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the surface of contact of sphere and fluid on the magnesian limestones of the Ozark being conducting, currents will be incited Series, and then out toward the east, at the in the fluid that will pass into the sphere expense of the lower members, each stratum and out again.
overlapping that which is under it. In the In the case of the earth there is no fluid vicinity of the limestone breccia they prewith reference to which the solid earth per- sent the following sections: 1. Green Shale, forms a total differential rotation ; still 7 feet. 2. Shaley Limestone, 10 feet. 3. there are partial differential rotations due Speckled Crinoidal Limestone, 3 feet. 4. to moving streams, ocean currents, tidal Basal Conglomeratic Sandstone, 4 inches. waves and air currents. Such a field, if it Proceeding south along the west side of exist, can be differentiated with the aid of the valley we find the first indication of the potential theory.
a disturbance in the form of a gentle unduPurely local disturbances would consti- lation of the upper portion of the shaley tute a fourth—the 'anomalous field.'
limestone, No. 2 of the section. A few We as yet have no satisfactory answer as hundred yards further we encounter the to the origin of the earth's primary mag first of a series of huge masses of breccia, netic field, neither has the astronomer an consisting of the light gray, amorphous answer to the query Whence the moon.' limestone and thin shale of No. 2, broken He, however, accepts the moon's existence into angular fragments of various sizes, and and computes its disturbing effects upon recemented, partly by a similar substance, the earth's motions. Just so it is with the and partly by the subsequent infiltration of earth's magnetism. We do not know calcareous matter occurring now in the form whence it has come, but we know it is of calcite. The original bedding planes there. We know that to-day the mag- have been mostly obliterated, and the brecnetic earth is rotating about an eccentric cia weathers out along the hillside in boulaxis, and so let us ask ourselves What der-like masses, 10 to 20 feet thick, and 50 is the effect of the self-inductive action of the to 100 feet in width. A stratum of shaley rotating magnetic earth ? How is the prin- limestone at the base of these masses participle of the conservation of energy when applied ally retains its original appearance, and to the motions of the magnetic earth to be ful- from its relation to the more massive brecfilled ?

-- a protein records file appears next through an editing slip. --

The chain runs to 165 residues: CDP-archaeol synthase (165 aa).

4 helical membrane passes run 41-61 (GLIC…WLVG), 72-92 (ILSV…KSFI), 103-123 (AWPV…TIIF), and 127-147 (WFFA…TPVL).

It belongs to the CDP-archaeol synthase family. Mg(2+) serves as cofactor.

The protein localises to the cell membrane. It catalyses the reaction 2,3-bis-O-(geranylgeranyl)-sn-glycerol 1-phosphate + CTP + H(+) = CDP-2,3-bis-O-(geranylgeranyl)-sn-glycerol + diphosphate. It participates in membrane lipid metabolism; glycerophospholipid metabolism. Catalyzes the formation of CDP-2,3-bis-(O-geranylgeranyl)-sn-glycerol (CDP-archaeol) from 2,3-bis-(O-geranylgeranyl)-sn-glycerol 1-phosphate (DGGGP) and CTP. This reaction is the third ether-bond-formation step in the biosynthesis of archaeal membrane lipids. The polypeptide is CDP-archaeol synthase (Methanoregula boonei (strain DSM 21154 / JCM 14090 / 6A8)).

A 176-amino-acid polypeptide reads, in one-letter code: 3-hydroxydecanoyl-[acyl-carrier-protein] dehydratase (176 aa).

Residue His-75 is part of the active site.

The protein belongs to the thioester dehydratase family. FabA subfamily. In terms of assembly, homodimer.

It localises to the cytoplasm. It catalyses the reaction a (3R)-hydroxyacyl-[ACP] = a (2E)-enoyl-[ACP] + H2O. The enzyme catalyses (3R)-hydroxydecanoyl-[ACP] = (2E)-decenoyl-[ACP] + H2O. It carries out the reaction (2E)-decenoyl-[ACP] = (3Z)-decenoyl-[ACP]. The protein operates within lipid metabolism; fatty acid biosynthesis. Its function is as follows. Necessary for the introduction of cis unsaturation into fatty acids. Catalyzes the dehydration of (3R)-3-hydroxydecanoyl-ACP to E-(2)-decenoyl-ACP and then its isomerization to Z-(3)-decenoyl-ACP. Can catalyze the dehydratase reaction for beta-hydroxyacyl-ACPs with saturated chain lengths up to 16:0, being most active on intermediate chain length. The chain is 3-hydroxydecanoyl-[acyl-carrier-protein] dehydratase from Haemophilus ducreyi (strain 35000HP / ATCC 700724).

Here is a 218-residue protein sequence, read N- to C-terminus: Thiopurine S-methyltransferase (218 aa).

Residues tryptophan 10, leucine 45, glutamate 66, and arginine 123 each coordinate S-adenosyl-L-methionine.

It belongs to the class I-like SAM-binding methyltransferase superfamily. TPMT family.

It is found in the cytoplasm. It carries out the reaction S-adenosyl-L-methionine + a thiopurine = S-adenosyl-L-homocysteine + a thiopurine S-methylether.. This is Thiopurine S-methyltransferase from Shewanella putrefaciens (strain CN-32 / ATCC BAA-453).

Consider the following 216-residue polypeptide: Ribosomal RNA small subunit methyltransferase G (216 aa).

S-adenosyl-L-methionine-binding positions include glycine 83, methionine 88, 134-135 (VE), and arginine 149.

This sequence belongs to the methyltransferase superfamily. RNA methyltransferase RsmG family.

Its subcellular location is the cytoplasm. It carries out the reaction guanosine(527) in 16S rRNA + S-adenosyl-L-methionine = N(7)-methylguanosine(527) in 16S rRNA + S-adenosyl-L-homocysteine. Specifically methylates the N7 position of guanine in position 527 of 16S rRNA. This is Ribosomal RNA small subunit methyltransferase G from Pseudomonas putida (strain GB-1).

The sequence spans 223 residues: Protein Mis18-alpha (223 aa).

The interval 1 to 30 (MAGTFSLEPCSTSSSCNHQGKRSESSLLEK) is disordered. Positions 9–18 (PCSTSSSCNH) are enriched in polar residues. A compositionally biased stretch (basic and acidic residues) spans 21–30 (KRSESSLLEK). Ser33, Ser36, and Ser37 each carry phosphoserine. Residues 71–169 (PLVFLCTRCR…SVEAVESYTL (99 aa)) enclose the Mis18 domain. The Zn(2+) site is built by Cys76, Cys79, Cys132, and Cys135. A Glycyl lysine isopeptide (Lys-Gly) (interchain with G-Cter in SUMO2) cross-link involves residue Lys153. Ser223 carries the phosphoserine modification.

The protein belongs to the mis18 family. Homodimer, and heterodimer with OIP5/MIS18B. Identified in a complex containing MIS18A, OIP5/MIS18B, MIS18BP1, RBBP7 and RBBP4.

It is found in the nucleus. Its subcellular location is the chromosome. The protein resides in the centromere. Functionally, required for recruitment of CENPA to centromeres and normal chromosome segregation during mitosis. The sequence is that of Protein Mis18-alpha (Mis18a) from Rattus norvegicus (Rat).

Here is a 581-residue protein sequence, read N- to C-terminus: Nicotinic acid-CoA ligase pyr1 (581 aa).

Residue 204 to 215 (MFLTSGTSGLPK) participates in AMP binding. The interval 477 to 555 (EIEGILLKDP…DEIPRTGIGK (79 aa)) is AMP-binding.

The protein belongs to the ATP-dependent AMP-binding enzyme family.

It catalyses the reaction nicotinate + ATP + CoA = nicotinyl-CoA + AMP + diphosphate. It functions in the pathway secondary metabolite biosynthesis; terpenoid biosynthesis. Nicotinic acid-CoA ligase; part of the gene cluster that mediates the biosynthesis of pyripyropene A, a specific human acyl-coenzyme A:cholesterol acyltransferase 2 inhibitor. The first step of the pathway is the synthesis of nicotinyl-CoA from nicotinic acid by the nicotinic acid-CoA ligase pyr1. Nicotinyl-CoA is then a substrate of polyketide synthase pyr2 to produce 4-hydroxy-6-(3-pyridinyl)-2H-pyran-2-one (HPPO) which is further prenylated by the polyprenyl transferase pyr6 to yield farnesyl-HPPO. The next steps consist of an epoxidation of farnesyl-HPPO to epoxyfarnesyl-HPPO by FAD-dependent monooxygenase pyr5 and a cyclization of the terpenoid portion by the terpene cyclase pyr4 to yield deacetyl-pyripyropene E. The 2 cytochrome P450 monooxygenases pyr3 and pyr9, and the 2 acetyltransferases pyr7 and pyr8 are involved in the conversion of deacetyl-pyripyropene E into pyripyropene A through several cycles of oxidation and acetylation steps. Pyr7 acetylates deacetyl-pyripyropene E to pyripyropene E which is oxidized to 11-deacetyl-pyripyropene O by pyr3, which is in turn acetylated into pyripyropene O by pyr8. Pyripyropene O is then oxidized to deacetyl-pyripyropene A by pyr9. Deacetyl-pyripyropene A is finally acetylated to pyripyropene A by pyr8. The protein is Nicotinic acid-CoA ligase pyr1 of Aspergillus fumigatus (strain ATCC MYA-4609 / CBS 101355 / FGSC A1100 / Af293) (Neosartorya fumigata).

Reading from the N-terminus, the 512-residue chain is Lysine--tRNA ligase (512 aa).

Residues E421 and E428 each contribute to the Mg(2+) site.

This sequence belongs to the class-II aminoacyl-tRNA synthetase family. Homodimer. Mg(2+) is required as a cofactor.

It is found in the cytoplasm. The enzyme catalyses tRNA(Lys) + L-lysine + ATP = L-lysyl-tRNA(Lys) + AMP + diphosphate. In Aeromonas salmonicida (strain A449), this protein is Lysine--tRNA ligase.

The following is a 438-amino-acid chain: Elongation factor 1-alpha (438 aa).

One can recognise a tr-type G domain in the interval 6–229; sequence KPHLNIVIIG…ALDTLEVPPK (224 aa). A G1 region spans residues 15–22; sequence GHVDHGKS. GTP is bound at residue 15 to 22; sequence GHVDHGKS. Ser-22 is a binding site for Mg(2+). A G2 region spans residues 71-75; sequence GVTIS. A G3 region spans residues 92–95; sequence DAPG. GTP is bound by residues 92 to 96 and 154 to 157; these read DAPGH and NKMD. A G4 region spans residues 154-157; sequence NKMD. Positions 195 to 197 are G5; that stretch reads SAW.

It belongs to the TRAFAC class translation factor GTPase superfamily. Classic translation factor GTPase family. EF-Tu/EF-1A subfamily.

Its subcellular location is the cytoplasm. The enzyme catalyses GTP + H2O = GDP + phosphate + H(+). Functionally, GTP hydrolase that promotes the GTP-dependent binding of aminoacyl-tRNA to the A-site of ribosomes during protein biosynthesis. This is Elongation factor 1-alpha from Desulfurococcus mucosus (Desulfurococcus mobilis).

L. A. BAUER. cia overlying it the whole is seen to have
been subjected to violent contortion and ON A DEVONIAN LIMESTONE-BRECCIA IN fracture, such that boulders of hard limeSOUTHWESTERN MISSOURI.
stone have been forced into the midst of The brecciated limestone which it is pro- calcareous shale. There are about half a posed to describe in this paper outcrops dozen of these masses exposed along the valnear the base of Eagle Ridge, on the west ley side, in a distance of about 1000 feet; side of the valley of Dry Creek, five miles then the undulations decrease, and at onewest of the town of Galena, county seat of half mile from where the first disturbance Stone County, Missouri. The several mem- in the strata was noticed they entirely bers of the Devonian strata in this portion cease, and from thence down the valley the of the State are, in their normal condition, strata are in their normal condition. very regular and evenly bedded, and are There is no indication of the action of perfectly conformable, from their base, to water in the formation of the breccia. All and with the overlying Kinderhook Group. the fragments are sharply angular, and freThey rest, with slight local unconformity, quently a fossil has been broken through and the positions of the pieces slightly discovered, that they suddenly gave way, changed, but not widely separated as they were contorted, brecciated, forced forward would inevitably have been had the brec- and hurled in boulder-like masses on to other ciated masses been accumulated by wave undisturbed strata. action on a seashore. The hypothesis that Considering the intensity of the force and the brecciation and contortion were pro- the conditions under which it was applied, duced by undermining of the strata and by it is surprising that the area of the disturbsubsequent crushing from the weight of the ance should be so small; on the opposite superincumbent rock is inconsistent with side of the valley, one-eighth of a mile disthe facts. The lower members of the De- tant, there is not the slightest sign of it, and vonian strata are undisturbed, and in the in the next valley, one-fourth of a mile southcentral portion even the whole of No. 2 west from it, the Devonian strata are undisseems to be present and perfectly horizon- turbed. Its areal extent cannot be greater tal and the breccia rests on it increasing than one-fourth square mile. the thickness of the Devonian strata from The lithification of the shaley limestone its normal 20 feet to 40 feet in the central was practically complete at the time of the portion of the disturbance.
displacement, for the fragments are all In short, the only theory which will ex- sharply angular and must then have been plain all the phenomena is that which has very hard. And as the relation of the overbeen applied, in explanation of the manner lying strata shows that the period of the of formation of similar but vastly more disturbance immediately succeeded that of extended Devonian limestone breccias in deposition of No. 2, deposition and lithificaIowa, viz., by lateral pressure produced by tion must have proceeded contemporanethe 'creep' or sliding on a sloping sea bot- ously. tom of the displaced strata immediately The green shale, which is the upper memafter their deposition.